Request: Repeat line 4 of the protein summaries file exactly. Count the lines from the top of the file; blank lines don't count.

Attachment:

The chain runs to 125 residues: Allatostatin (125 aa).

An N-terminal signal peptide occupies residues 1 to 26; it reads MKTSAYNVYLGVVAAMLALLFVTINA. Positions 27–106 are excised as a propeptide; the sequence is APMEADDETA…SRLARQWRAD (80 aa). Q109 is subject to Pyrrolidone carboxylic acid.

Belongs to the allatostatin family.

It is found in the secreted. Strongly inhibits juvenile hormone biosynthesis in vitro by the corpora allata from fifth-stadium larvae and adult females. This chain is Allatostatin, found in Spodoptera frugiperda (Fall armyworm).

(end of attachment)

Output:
It is found in the secreted. Strongly inhibits juvenile hormone biosynthesis in vitro by the corpora allata from fifth-stadium larvae and adult females. This chain is Allatostatin, found in Spodoptera frugiperda (Fall armyworm).